Why Church Alone isnt The Best Solution For Drug Addiction

People struggling with substance abuse need intensive, residential treatment by healthcare professionals. This is why church alone isn’t the best solution for drug addiction. Treatment for addiction to alcohol or drugs has been making progress in recent years, and research is focusing on the needs of the individual rather than a “one size fits all” approach. New approaches to substance abuse treatment are producing more effective results.

Why Churches Aren’t The Sole Solution

One of the most significant issues in treating substance abuse is the belief that prayer and Bible study alone can heal mental illness. The groups that fall into this category are one-third of all Americans and more than half of other Christian denominations, including:

  • Born-Again Christian
  • Evangelicals
  • Fundamentalists

The church is often the first source people go to for assistance when they’re dealing with:

  • Illness
  • Death in their family
  • Job loss

Clergy and parishioners can provide comfort, support, and financial assistance during difficult times, but they don’t have the qualifications to handle drug or alcohol addiction problems. A stigma surrounds addiction to alcohol or drugs, and many fundamentalist Christians won’t seek treatment for this reason. Church members are a community that can support each other. However, the church can’t effectively help anyone with addiction without the proper mindset and the tools to help them. Recent statistics indicate:

  • Most pastors don’t speak to congregations about addiction
  • One-fourth of pastors won’t offer help because it’s time-consuming
  • A small percentage of churches have plans to assist families
  • Only 14 percent of churches have counselors on-staff

One of the issues is that most pastors don’t recognize addiction as a physical problem. Parishioners can’t get the help they need until pastors acknowledge the need for medical intervention. Another issue with Christians seeking medical help for addiction is that some secular therapists are dismissive about a patient’s faith which makes some Christians hesitant to seek help. Many professionals believe there’s a need to integrate the Christian faith and psychology. To provide the most comprehensive care for their patients, professionals should understand these aspects of mental illness:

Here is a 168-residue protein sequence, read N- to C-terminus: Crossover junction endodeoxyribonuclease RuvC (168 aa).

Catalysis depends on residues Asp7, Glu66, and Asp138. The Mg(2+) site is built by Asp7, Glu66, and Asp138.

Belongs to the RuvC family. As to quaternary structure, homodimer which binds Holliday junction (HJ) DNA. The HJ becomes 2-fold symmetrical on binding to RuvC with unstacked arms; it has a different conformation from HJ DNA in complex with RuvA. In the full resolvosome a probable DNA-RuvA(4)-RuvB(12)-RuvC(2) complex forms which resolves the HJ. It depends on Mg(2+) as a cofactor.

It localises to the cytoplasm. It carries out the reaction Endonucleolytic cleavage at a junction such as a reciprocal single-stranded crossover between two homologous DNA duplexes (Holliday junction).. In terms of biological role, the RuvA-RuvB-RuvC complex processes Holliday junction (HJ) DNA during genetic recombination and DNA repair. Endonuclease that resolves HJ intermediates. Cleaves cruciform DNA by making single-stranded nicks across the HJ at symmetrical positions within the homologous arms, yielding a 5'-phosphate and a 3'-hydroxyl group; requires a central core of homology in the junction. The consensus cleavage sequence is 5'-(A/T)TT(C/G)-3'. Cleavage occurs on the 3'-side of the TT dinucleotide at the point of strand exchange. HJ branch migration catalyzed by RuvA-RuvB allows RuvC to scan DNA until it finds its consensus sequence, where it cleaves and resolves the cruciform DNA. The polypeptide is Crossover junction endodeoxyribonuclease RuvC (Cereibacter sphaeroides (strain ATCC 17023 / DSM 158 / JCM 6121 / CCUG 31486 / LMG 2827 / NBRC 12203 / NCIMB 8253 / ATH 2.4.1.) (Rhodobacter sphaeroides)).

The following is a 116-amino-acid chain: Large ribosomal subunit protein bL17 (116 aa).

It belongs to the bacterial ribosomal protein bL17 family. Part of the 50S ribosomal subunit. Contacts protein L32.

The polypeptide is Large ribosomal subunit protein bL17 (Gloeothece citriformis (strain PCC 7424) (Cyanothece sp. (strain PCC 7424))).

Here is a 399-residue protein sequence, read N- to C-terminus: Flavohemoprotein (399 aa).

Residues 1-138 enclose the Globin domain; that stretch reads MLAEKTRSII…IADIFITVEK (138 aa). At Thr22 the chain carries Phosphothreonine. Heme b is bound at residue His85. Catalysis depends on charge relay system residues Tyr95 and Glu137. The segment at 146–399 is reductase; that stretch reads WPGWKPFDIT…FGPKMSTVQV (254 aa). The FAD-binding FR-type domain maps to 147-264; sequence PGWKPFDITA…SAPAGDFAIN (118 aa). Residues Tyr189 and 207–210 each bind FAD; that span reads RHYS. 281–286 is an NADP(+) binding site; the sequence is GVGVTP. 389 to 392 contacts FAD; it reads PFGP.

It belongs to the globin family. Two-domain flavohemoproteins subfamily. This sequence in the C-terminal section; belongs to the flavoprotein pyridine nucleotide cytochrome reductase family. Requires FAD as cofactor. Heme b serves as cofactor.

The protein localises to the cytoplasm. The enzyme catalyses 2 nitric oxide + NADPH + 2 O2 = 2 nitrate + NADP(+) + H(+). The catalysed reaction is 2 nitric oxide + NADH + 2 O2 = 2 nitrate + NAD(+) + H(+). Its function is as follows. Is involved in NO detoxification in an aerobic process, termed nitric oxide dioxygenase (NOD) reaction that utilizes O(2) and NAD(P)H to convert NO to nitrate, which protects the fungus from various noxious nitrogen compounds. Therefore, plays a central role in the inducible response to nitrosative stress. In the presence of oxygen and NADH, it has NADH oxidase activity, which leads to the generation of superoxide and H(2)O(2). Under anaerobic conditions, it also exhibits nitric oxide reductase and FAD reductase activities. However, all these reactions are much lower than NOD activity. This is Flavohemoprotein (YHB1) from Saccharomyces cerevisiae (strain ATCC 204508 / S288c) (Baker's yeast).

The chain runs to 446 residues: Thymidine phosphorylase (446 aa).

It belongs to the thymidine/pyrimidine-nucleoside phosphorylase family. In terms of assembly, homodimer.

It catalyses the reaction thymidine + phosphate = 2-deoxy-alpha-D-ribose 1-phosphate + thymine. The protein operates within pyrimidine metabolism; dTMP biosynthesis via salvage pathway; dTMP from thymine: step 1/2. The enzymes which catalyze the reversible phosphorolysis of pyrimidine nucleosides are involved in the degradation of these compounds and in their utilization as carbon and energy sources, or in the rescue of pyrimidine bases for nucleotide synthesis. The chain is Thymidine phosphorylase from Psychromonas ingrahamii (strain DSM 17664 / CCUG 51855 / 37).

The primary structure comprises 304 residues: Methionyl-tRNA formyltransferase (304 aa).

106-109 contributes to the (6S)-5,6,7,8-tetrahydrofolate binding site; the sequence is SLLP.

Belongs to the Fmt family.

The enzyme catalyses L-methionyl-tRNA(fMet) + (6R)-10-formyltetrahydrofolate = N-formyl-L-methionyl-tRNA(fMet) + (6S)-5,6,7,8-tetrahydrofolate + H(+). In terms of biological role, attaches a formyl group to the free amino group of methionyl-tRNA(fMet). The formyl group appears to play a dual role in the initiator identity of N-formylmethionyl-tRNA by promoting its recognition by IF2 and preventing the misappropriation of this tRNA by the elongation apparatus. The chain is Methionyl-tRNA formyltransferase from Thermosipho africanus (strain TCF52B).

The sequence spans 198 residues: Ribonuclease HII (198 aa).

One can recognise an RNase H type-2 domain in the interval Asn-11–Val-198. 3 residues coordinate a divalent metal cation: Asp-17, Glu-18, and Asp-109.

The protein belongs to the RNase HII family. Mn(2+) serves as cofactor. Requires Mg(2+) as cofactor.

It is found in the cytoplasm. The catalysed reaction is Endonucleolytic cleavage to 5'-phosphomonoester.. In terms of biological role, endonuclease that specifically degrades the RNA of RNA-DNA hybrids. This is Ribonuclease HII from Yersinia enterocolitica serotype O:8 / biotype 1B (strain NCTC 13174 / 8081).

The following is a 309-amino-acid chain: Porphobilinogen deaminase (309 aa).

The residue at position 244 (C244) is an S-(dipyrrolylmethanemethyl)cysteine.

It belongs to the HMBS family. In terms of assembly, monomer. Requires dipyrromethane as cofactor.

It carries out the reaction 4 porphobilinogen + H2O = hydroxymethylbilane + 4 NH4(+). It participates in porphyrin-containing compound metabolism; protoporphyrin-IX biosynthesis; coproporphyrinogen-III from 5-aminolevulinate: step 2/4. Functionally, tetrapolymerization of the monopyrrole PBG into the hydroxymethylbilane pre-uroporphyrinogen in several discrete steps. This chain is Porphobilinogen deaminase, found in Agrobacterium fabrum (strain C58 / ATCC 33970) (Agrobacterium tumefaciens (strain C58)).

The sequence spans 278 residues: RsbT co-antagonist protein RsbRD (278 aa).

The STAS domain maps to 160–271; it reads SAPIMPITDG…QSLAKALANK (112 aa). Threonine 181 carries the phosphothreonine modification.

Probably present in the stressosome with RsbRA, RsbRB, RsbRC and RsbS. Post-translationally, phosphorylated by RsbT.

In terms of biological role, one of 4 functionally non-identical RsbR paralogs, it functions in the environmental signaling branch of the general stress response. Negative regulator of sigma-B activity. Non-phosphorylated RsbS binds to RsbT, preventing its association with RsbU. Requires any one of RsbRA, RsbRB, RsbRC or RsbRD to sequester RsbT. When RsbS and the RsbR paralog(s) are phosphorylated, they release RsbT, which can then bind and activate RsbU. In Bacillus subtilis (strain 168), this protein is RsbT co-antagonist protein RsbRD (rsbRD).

• Biological
  • Psychological
  • Social

Many secular healthcare professionals, including psychologists, are beginning to understand that spirituality is essential to many of their patients. However, some don’t realize the impact of their faith and how it affects their lives. Christian psychologists should recognize the need for secular intervention when it’s needed. Faith communities can adopt a mindset to help:

  • Acknowledge mental illness is an issue they must address
  • Churches should be safe places for those that struggle
  • People of faith can’t fear medical or mental health treatment
  • Church communities and leaders should help not shame people

With a positive mindset, knowledge of the issues and resources, church leaders have an opportunity to help people turn their lives around. Effective treatment for drug and alcohol addiction can incorporate different components and take a variety of forms that may include:

  • Alcohol or drug detox
  • Co-occurring treatment for drug and alcohol abuse
  • Outpatient treatment
  • Patient Hospitalization Programs
  • Residential treatment
  • Sober Living Programs
  • Step-Down Programs
  • Aftercare

What many healthcare professionals are advocating are residential programs and more intensive outpatient treatment programs. Both types of programs are valuable treatment options and can be the key to success and living a sober life. When detox must be managed medically, residential treatment may be the only option. Monitoring by medical professionals is necessary to safely remove the substance from the patient with less risk and discomfort. In many cases, residential treatment is the preference, but family and work obligations may not make it possible. Flexible outpatient programs close to home may be the solution. Professionals may recommend integrated treatment for patients suffering from alcohol or drug addictions and other co-occurrent disorders that may include:

  • Anxiety
  • Bipolar Disorder
  • Depression
  • Trauma

More than 10 million Americans struggle with co-occurrent drug or alcohol addiction and mental health disorders each year. When integrated treatment is the option, mental health professionals can address both issues at the same time. If you or a family member is struggling with substance abuse or mental health issues, we can help. Our counselors are available 24 hours a day, seven days a week. Call us at 833-364-0736.